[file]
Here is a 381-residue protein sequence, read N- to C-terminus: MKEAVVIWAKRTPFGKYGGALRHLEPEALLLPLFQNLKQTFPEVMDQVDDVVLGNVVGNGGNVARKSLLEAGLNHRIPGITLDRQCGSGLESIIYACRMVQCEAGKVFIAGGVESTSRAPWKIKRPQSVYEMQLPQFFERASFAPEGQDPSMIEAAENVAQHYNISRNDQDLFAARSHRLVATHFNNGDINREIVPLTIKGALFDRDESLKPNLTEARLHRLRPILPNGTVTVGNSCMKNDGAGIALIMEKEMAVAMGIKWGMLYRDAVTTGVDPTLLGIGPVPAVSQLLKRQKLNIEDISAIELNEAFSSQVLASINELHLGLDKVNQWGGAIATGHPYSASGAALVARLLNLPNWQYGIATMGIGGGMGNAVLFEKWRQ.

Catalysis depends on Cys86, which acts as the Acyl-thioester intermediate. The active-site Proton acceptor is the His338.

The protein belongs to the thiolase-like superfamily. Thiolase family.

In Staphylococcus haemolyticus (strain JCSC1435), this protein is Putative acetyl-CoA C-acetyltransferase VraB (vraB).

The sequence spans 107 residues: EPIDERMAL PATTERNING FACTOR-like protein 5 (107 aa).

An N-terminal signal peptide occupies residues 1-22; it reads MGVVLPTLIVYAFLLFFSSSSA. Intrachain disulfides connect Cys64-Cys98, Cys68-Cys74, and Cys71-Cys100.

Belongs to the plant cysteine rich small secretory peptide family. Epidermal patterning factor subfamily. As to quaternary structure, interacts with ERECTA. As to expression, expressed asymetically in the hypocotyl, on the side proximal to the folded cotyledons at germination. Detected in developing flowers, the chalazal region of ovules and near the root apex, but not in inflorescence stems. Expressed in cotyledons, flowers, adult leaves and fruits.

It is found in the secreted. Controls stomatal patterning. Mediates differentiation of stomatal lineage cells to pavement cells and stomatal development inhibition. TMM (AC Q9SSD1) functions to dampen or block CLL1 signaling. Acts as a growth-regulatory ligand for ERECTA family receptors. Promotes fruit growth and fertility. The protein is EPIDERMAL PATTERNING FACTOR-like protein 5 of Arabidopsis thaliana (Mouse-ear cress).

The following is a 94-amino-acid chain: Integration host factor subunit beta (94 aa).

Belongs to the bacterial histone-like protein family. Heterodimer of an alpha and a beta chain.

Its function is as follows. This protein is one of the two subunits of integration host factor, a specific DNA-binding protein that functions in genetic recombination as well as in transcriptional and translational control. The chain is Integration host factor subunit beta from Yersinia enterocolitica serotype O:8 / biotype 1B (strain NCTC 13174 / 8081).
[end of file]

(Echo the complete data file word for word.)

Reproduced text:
Here is a 381-residue protein sequence, read N- to C-terminus: MKEAVVIWAKRTPFGKYGGALRHLEPEALLLPLFQNLKQTFPEVMDQVDDVVLGNVVGNGGNVARKSLLEAGLNHRIPGITLDRQCGSGLESIIYACRMVQCEAGKVFIAGGVESTSRAPWKIKRPQSVYEMQLPQFFERASFAPEGQDPSMIEAAENVAQHYNISRNDQDLFAARSHRLVATHFNNGDINREIVPLTIKGALFDRDESLKPNLTEARLHRLRPILPNGTVTVGNSCMKNDGAGIALIMEKEMAVAMGIKWGMLYRDAVTTGVDPTLLGIGPVPAVSQLLKRQKLNIEDISAIELNEAFSSQVLASINELHLGLDKVNQWGGAIATGHPYSASGAALVARLLNLPNWQYGIATMGIGGGMGNAVLFEKWRQ.

Catalysis depends on Cys86, which acts as the Acyl-thioester intermediate. The active-site Proton acceptor is the His338.

The protein belongs to the thiolase-like superfamily. Thiolase family.

In Staphylococcus haemolyticus (strain JCSC1435), this protein is Putative acetyl-CoA C-acetyltransferase VraB (vraB).

The sequence spans 107 residues: EPIDERMAL PATTERNING FACTOR-like protein 5 (107 aa).

An N-terminal signal peptide occupies residues 1-22; it reads MGVVLPTLIVYAFLLFFSSSSA. Intrachain disulfides connect Cys64-Cys98, Cys68-Cys74, and Cys71-Cys100.

Belongs to the plant cysteine rich small secretory peptide family. Epidermal patterning factor subfamily. As to quaternary structure, interacts with ERECTA. As to expression, expressed asymetically in the hypocotyl, on the side proximal to the folded cotyledons at germination. Detected in developing flowers, the chalazal region of ovules and near the root apex, but not in inflorescence stems. Expressed in cotyledons, flowers, adult leaves and fruits.

It is found in the secreted. Controls stomatal patterning. Mediates differentiation of stomatal lineage cells to pavement cells and stomatal development inhibition. TMM (AC Q9SSD1) functions to dampen or block CLL1 signaling. Acts as a growth-regulatory ligand for ERECTA family receptors. Promotes fruit growth and fertility. The protein is EPIDERMAL PATTERNING FACTOR-like protein 5 of Arabidopsis thaliana (Mouse-ear cress).

The following is a 94-amino-acid chain: Integration host factor subunit beta (94 aa).

Belongs to the bacterial histone-like protein family. Heterodimer of an alpha and a beta chain.

Its function is as follows. This protein is one of the two subunits of integration host factor, a specific DNA-binding protein that functions in genetic recombination as well as in transcriptional and translational control. The chain is Integration host factor subunit beta from Yersinia enterocolitica serotype O:8 / biotype 1B (strain NCTC 13174 / 8081).